Huerta

Since founding the United Farm Workers union with Cezar Chavez, Dolores Huerta has continued to work as an activist and a feminist. (Photo courtesy of the Dolores Huerta Foundation)

National Women’s History Month serves as a reminder for us to acknowledge the accomplishments of the many women who helped shape history, but who largely went unrecognized. 

One of these women is Dolores Huerta. Huerta is best known for founding the United Farm Workers union alongside Cesar Chavez. Together, the like-minded activists worked to improve conditions for farm workers and to fight discrimination. 

Dr. Marjorie Sanchez-Walker, professor of history and Latin American studies, spoke about the roles that Chavez and Huerta played in the organization.

“Cesar Chavez was the public voice and union organizer, while Dolores Huerta took on the legal end of the campaign. She was the one to negotiate with the agriculture businesses over the rights of farm labor.” 

Huerta is known for the strength and determination that she demonstrated while fighting for what she believed in. 

“I remember hearing years ago that a representative of the agriculture business said that the protests and boycotts were not as bad as sitting down with Dolores because she was such a shrewd negotiator,” said Dr. Sanchez-Walker. 

Although Huerta’s efforts were specifically directed at helping farm workers, she also made an impact on women. The fact that Huerta was a strong female presence in a male dominated field inspired many.

Although Huerta was an integral part of the United Farm Workers union, Cesar Chavez is more widely recognized. 

“They see Cesar Chavez as quite glorious in defense of these ex-patriots and Dolores Huerta is kind of left out of the discussion,” said Dr. Sanchez-Walker.

According to the Dolores Huerta Foundation, “While Dolores was busy breaking down one gender barrier after another, she was seemingly unaware of the tremendous impact she was having on, not only farm worker women, but also young women everywhere.”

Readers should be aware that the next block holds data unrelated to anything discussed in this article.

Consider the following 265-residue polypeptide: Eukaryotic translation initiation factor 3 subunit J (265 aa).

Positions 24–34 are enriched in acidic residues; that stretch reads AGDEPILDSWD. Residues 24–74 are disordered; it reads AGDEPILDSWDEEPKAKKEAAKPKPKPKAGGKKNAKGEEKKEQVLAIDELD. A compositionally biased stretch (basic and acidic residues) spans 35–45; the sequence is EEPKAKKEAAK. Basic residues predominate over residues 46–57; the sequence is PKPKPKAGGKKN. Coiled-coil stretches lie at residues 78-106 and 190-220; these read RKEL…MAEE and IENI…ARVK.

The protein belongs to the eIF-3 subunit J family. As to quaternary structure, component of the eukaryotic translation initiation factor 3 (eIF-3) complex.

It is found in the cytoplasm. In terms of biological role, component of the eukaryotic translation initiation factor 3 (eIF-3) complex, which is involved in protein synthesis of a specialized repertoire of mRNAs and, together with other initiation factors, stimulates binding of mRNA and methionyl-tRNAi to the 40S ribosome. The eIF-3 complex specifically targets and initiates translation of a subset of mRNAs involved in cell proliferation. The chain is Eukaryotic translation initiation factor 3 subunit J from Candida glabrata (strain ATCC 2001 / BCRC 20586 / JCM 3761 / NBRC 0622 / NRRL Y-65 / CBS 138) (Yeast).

Dr. Sanchez-Walker explained why Huerta’s public political image was so important to women, especially Latin American women. 

In Latin American culture, “there’s machismo for men and there’s marianismo for women. They are both tasked with protecting the honor of the family. The men would provide income to care for the families, while the women remained good and chaste. The men felt that they have the right to do whatever they want as long as they provide for their family. The women took the attitude of ‘men will be men.'”

Huerta challenged these gender roles by stepping out of the domestic sphere and creating a fierce public image. 

Like many women, Huerta was inspired by her mother. After her parents’ divorce, Huerta lived with her mother. As stated by the Dolores Huerta Foundation, “her mother’s independence and entrepreneurial spirit was one of the primary reasons she became a feminist.” 

Dolores Huerta is just one of so many women who have helped shape our history. Women like Marie Curie (a chemist and the first woman to win a Nobel Prize), Gloria Richardson (a civil rights activist who focused on the poor treatment of black women in America),  Margaret Hamilton (who’s work at NASA helped get man to the moon), and so many more, are often overlooked.

As we recognize National Women’s History Month, let’s take a moment to remember the contributions of the women who have helped pave the way for future generations. These women have inspired young girls to become scientists, mathematicians, and activists, simply by unapologetically following their passions and standing up for the things that matter.  

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